His was the glitzier arc, embracing award-winning stage parts, small-screen stardom in Hustle, and roles in films from Primary Colors to Mary Queen of Scots. She enjoyed a solid career in Shakespeare, and in new plays on stage and on radio. She was also a dependable presence in countless television dramas.

Her writing career seemed to grow out of their relationship, too. Her first play, Red Velvet, starred Lester as the little-known 19th-century black Shakespearean actor Ira Aldridge. After seven years in development, it progressed from the London fringe to the West End to New York and Canada. Under lockdown, she wrote another play, Hymn, again for her husband as well as their friend Danny Sapani. It was broadcast online by the Almeida and proved so popular it was brought back for a live audience.

I’ve interviewed Chakrabarti and Lester separately before and seen them together at the theatre countless times, so I ask how he is. ‘We are going through a divorce,’ she says. ‘I met Adrian when I was 18 and we’ve been together for 35 years, but life throws you a curveball and you have to adapt to it. Work-wise, the past two years have been extraordinary but challenging because this has been going on underneath.’

Chakrabarti’s award-winning Life of Pi. Life of Pi is currently touring the UK, tickets at

She would rather not go into the details of what happened, but says, ‘We are managing it as well as we can. I feel like I’ve joined a club that I wouldn’t want to be part of. I’m through most of it now, which is a relief because it’s been hard. But the support and love of my friends, my girls and my dad have been amazing, so I feel quite lucky.’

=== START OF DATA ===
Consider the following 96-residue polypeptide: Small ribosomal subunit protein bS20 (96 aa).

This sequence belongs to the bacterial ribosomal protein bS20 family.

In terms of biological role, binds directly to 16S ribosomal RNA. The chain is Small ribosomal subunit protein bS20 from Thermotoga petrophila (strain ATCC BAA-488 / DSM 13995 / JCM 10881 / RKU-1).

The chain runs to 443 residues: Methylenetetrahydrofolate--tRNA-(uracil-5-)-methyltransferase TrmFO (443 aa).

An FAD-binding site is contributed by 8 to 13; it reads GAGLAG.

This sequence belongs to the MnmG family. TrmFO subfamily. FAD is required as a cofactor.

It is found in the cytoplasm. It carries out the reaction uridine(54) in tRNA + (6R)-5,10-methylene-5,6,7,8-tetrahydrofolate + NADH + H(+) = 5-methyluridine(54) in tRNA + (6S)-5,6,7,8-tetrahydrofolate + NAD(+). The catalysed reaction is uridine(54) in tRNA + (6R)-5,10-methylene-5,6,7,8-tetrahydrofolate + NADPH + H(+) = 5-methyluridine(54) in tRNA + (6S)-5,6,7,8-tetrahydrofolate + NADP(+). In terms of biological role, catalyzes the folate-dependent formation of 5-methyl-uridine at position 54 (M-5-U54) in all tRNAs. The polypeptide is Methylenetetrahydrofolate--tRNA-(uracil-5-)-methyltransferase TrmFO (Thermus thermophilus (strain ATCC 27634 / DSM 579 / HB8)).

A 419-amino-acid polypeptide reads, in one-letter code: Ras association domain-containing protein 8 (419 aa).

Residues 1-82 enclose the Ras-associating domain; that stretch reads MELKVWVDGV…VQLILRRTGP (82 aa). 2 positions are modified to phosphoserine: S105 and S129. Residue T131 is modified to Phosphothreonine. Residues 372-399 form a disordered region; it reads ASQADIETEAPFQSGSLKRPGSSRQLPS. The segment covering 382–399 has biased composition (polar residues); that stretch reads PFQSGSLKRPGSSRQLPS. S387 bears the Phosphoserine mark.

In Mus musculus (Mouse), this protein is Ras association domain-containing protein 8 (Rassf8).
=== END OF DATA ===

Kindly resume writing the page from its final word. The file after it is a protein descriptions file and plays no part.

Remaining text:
The last time I interviewed Lester he suggested their daughters’ generation had moved beyond the prejudices he and Chakrabarti faced growing up in the Midlands in the 70s and 80s and forging careers in the 90s. Lila, known as Li, is 22 and worked as an NHS lab assistant during lockdown; Jasmine, 19, is at university and wants to follow her parents into acting.

‘They are a more ferocious generation – they question things and demand accountability,’ says Chakrabarti. ‘But do they have an easier time of it? I think no, not at all. Racism, sexism, all the ‘isms’ regenerate into new forms. It might be more subtle than we knew, but it is still there. But they face it, which is excellent, and they teach me, which is also great.’

Chakrabarti says theatre has come a long way since she wrote an article about her love/hate relationship with it in 2014; its thrills and its fustiness, its lack of diversity and its expense. ‘It’s changed exponentially since then, in terms of who’s running theatres, more women on stage and more voices writing.’

It’s certainly come a long way since she left Rada. Then the parts she was offered were ‘limited because I was of Asian descent and also female. Now you see Shakespeare plays and they mix it up and there are all kinds of people playing everything, but then it was two women, if you were lucky, and 13 men.’

On TV, Chakrabarti initially played peripheral authority figures (she jokes that she’s now only progressed to slightly more central authority figures). She worked regularly but was frustrated and bored, which is what led her to writing. ‘I did a pottery class and a Romantic poetry class, and I thought, ‘This isn’t going to sustain me for 40 years. Let’s see if I can tell a story…’

Chakrabarti says she felt a rush of pride when Rishi Sunak became the first UK Prime Minister of South Asian extraction, although she isn’t a fan of his policies. And she had no qualms when, in 2022, she accepted an OBE for services to drama from Princess Anne at Windsor Castle.

‘I understand it’s a difficult choice for some, but I looked at it as an acknowledgment of my work and accepted it as that. It was a really lovely occasion – there were still some Covid restrictions in place, but being in a room with so many different people from so many varied walks of life, being recognised for their achievements, is a humbling thing.’

And so back to Hamnet and further recognition. Anne Hathaway is routinely dismissed as a comic footnote to the story of her genius husband, ‘this illiterate old woman who he left his second-best bed to’ in his will. That’s not how Chakrabarti  sees her. ‘What makes genius is struggle, suffering and difficulty, but it’s the people in your life that inform it,’ says Chakrabarti. ‘You don’t travel alone.’

Hamnet is at London’s Garrick Theatre until 17 February, tickets at Life of Pi is currently touring the UK, tickets at